Reserve Bank raises interest rates on inflation concerns
In a very close call, Reserve Bank governor Lesetja Kganyago raises rates, as the long-term inflation outlook deteriorates
The SA Reserve Bank’s monetary policy committee (MPC) increased the repo rate by 25 basis points on Thursday, for the first time in two years.
“Since the previous meeting of the MPC, the near-term inflation outlook has improved; however, the longer-term risks to the inflation outlook remain elevated. The weaker exchange rate and the impact of higher oil prices have contributed to increasing inflation since March 2018. At the same time, domestic growth remains weak,” Reserve Bank governor Lesetja Kganyago said.
Analysts were at odds over what the MPC’s move would be. Of the 21 economists in a Bloomberg survey, 11 predicted that the repurchase rate would be increased to 6.75% and the rest expected no change. Analysts haven’t been this divided on a rate decision since March 2016, which is also the last time the Bank hiked rates.
“The approach of the MPC is to look through the first-round effects and focus on the possible second-round effects of supply-side shocks. However, shocks of a persistent nature such as the extended periods of currency depreciation, elevated oil prices and multi-year electricity price increases make it difficult to disentangle these first- and second-round effects,” he said.
The bank adjusted its consumer inflation forecasts as follows:
- 2018: 4.7%, from 4.8% at the September meeting
- 2019: 5.5%, from 5.7% in September; and
- 2020: no change at 5.4%.
It is expected to peak at 5.6% in the third quarter of 2019.
The announcement will knock consumers and will come as a blow to President Cyril Ramaphosa, who is struggling to boost the battered economy and make a dent in the unemployment rate, which is nearing 30%.
Long-term risks to the inflation outlook include tighter global financial conditions, a weaker exchange rate, a high wage rate, oil prices and rising electricity and water tariffs.
“However, demand pressures are still not assessed to pose a significant risk to the inflation outlook,” Kganyago said.
The latest retail sales, manufacturing production and mining figures have all come in below the market consensus, highlighting the fragility of SA’s economic recovery.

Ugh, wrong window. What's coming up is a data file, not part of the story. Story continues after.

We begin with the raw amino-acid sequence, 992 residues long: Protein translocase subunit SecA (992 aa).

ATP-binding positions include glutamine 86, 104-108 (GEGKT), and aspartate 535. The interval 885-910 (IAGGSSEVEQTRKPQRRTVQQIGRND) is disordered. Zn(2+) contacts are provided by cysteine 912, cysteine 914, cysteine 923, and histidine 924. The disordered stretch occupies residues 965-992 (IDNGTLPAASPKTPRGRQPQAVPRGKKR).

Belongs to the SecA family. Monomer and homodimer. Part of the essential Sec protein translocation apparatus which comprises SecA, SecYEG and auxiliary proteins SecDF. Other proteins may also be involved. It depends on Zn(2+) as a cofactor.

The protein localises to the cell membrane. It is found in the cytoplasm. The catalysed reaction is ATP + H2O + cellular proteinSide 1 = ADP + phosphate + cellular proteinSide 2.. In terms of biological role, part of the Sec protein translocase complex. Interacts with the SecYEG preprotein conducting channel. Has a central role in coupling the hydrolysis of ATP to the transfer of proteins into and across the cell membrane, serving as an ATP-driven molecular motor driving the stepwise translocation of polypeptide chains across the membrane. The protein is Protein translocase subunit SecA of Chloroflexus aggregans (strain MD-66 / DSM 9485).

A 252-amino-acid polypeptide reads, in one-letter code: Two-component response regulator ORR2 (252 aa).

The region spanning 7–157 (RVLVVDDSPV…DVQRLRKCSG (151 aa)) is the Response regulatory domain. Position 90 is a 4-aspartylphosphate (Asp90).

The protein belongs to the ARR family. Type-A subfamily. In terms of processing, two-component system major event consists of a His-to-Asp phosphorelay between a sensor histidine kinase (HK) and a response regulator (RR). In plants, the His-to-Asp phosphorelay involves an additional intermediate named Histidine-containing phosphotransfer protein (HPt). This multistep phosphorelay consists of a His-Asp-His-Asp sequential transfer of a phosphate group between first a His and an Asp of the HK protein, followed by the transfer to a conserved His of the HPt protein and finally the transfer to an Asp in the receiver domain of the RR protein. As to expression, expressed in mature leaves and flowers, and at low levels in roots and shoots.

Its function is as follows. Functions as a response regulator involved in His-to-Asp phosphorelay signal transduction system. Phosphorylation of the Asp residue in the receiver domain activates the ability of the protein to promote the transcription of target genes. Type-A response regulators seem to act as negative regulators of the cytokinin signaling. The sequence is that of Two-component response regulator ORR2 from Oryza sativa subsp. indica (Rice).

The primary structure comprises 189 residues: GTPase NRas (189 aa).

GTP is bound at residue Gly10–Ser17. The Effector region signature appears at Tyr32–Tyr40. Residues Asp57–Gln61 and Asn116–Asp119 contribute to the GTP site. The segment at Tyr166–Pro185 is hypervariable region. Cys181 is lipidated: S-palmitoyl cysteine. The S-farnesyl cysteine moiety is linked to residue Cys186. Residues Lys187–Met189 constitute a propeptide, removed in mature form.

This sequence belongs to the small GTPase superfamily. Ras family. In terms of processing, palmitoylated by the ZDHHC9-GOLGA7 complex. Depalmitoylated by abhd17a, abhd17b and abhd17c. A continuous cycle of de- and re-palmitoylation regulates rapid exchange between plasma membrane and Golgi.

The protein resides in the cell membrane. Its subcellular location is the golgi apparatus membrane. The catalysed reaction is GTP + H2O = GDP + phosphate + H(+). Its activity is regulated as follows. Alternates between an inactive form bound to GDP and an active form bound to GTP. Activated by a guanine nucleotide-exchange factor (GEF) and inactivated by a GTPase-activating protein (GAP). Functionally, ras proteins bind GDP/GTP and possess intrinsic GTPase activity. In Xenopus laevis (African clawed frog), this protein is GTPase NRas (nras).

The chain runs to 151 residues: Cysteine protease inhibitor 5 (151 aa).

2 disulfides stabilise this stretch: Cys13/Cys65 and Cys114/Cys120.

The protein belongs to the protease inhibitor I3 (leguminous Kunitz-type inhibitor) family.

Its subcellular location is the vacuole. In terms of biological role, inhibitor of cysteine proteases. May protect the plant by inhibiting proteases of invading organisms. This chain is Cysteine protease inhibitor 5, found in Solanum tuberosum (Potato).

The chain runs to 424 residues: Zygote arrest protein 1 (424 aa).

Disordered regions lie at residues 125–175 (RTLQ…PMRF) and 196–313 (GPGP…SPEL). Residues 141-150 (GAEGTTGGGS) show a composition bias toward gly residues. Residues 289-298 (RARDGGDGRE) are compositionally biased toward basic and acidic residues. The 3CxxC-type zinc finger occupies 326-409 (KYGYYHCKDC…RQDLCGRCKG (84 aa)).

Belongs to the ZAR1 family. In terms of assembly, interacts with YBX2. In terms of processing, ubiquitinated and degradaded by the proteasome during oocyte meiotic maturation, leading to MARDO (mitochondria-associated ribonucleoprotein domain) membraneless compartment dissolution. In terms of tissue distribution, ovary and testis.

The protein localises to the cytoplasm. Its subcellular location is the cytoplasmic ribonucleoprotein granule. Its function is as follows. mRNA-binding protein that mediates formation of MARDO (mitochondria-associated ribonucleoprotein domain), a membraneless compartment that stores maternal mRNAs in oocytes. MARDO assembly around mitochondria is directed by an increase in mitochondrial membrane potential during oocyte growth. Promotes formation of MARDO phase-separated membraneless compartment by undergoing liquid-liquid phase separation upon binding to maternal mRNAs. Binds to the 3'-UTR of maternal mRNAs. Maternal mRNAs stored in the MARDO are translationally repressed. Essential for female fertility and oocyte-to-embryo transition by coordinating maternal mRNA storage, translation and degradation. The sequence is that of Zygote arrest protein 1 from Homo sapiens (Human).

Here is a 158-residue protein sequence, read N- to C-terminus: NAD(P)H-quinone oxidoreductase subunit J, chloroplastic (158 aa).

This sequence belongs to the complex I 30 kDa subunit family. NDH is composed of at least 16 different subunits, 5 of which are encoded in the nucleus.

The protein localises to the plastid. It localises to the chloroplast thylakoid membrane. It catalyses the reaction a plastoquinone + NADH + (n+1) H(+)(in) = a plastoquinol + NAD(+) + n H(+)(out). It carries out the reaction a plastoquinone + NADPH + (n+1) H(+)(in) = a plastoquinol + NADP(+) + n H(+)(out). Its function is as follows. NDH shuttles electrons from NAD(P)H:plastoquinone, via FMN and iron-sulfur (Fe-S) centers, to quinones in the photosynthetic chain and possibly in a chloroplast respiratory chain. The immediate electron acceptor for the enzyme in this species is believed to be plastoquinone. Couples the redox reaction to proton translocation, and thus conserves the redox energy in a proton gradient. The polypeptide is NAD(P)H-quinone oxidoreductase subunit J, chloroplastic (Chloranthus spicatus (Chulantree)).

“The MPC assess the risks to the growth forecast to be moderately on the downside. As previously highlighted, the committee remains of the view that current challenges facing the economy are primarily structural in nature and cannot be solved by monetary policy alone,” he said.
The Bank adjusted its growth forecasts to:
- 2018: 0.6% from 0.7% forecast at the September meeting;
- 2019: 1.9%, from 1.9% in September; and
- 2020: no change at 2%.
“Prudent macroeconomic policies are essential to ensuring that growth is sustainable and that the economy is more resilient to shocks.”
While inflation has remained firmly in the 3-6% target band set by the Bank, the MPC has made it clear that they would prefer inflation anchored to the 4.5% mid-point.
The Bank also came under pressure from the IMF earlier this week to maintain inflation at that mid-point with a warning not try to boost an economy weakened by structural constraints.
“The MPC noted the rising inflation trajectory which, while remaining within the target range, continues to deviate from the mid-point of the target range,” he said.
Since the last MPC, the rand has appreciated about 2% while oil price have declined 20% all in the context of a weak growth environment.
“Over the medium-term, it is likely that the rand, along with other emerging-market currencies, will remain volatile,” Kganyago said.
The rand gained about 10c against the dollar, or 0.6% in the immediate aftermath of the announcement, extending earlier gains.
After trading at about R13.83 to the dollar as Kganyago began speaking, the local currency reached an intraday best of R13.729 to the dollar, a two-month high.
At 3.25pm the rand was 1.4% firmer against the dollar at R13.737, 1.24% against the euro at R15.6702 and 0.62% against he pound at R17.6898. The euro was 0.17% firmer at $1.1405.